03-Dec-2002 -- Some lucky employees in the Kingdom of Saudi Arabia are given a compulsory break at the end of the holy month of Ramaḍān. I was one of them, but was unable to find any others that had stayed in the Kingdom and who were interested in a long trek through the desert. Therefore, I decided to visit the south-west region of Saudi Arabia on conventional tarmac roads rather than across the desert. So, my son, Sean, and I embarked on a six-day journey of nearly three thousand kilometres which was routed to visit the region’s sights as well as take us past as many confluence points as possible (see also 20N 45E, 19N 45E, 18N 44E, 18N 43E, 19N 43E, 21N 43E, 22N 42E).
Having visited the 22N 42E confluence, we continued along the road heading north-west until we met with the Riyāḍ/Makka road. We turned towards Riyāḍ and then left the main road at Ẓalim to take a detour to the north-east. While the 23N 43E confluence would have been easier to conquer in terms of distance, the continuous fence that lines the Riyāḍ/Makka highway makes it a little inaccessible. Therefore we decided to try the 24N 43E confluence instead.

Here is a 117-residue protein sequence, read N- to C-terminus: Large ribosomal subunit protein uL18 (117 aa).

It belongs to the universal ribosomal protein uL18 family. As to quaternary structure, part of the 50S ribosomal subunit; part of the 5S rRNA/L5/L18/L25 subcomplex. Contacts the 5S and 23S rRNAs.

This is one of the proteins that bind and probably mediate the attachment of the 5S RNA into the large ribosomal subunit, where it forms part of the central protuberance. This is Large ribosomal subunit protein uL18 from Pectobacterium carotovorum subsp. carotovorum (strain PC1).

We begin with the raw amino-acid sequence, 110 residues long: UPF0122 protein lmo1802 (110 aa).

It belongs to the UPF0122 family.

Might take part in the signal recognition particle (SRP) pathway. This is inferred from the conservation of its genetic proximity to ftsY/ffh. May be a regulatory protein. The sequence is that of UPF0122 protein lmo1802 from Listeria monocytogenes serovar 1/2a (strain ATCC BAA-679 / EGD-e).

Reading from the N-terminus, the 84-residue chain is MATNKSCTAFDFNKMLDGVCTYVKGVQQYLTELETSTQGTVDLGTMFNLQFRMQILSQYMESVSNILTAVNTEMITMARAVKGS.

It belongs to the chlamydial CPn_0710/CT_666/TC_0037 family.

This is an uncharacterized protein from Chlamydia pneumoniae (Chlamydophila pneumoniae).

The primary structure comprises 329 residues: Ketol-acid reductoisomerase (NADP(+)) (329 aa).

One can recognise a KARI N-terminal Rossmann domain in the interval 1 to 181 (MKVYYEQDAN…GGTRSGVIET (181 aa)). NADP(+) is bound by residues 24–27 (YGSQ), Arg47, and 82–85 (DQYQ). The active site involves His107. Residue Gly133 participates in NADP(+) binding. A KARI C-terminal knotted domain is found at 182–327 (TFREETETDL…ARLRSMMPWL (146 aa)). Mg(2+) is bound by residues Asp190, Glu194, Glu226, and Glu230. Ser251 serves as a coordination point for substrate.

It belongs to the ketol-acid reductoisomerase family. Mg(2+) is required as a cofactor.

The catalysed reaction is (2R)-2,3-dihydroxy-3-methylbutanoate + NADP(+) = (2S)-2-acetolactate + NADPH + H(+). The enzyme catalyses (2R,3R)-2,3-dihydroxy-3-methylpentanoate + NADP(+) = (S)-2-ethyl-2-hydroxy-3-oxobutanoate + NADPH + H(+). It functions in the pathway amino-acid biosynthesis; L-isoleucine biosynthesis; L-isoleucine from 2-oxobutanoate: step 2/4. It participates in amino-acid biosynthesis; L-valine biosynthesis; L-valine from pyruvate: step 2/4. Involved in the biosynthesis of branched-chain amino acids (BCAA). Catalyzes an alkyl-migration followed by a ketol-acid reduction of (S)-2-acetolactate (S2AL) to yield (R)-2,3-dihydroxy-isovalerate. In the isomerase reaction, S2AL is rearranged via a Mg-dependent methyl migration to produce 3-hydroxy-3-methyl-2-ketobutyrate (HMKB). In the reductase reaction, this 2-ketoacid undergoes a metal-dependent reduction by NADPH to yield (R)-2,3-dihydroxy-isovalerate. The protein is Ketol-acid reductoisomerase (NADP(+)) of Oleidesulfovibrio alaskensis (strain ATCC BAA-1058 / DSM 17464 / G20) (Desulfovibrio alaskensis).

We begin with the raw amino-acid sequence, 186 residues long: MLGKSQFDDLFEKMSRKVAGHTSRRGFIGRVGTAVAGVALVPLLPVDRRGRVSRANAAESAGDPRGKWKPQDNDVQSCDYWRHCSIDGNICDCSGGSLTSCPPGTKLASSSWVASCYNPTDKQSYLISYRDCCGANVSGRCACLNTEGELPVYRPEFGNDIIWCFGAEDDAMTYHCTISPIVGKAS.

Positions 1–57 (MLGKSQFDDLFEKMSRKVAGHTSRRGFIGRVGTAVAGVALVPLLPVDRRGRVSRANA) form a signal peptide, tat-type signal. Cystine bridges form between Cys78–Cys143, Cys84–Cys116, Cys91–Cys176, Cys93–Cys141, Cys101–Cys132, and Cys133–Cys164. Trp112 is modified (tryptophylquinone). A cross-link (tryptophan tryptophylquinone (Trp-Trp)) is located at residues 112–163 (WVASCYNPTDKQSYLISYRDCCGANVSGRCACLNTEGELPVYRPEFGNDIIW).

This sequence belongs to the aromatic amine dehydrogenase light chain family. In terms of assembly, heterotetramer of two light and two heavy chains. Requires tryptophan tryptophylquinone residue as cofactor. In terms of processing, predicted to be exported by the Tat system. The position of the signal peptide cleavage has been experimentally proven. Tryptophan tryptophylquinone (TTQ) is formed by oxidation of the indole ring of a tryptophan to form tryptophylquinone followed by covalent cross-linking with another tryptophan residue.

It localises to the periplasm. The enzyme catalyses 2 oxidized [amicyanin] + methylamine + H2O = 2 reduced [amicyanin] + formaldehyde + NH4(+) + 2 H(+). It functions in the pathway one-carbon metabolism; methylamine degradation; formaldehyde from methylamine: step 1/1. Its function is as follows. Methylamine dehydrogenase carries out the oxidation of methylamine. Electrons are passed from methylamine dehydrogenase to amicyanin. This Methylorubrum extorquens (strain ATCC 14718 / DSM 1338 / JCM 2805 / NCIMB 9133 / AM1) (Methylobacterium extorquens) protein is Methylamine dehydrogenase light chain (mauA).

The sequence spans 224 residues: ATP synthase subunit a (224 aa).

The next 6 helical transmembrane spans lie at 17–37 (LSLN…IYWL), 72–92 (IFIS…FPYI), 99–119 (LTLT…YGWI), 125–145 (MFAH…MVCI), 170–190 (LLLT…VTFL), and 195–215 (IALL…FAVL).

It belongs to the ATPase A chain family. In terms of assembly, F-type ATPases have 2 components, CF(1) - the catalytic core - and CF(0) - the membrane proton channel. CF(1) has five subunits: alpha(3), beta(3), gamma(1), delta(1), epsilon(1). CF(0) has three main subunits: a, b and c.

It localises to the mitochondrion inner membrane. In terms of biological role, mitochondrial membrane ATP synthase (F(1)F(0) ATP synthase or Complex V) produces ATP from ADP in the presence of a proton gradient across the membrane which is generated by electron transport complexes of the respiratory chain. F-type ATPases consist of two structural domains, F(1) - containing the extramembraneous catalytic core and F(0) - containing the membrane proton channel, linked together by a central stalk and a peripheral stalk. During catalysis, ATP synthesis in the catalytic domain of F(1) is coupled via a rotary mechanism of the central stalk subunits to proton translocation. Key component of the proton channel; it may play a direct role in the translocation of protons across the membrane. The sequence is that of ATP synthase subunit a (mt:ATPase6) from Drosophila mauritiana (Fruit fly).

The road from Ẓalim to `Afīf was boring as the terrain was flat and featureless. This became a problem as the light faded as we needed a sheltered campsite. We finally found a small gully near a hill that would protect us from the wind that was sweeping over the plains. It was here that we spent our last night under the stars before returning to Riyāḍ.
The following morning, we resumed our journey towards `Afīf. A short distance after `Afīf, we left the road heading north and found the confluence point about two kilometres away. Again, this was a very easy conquest being on flat sand/gravel plains with some granite hills in the distance.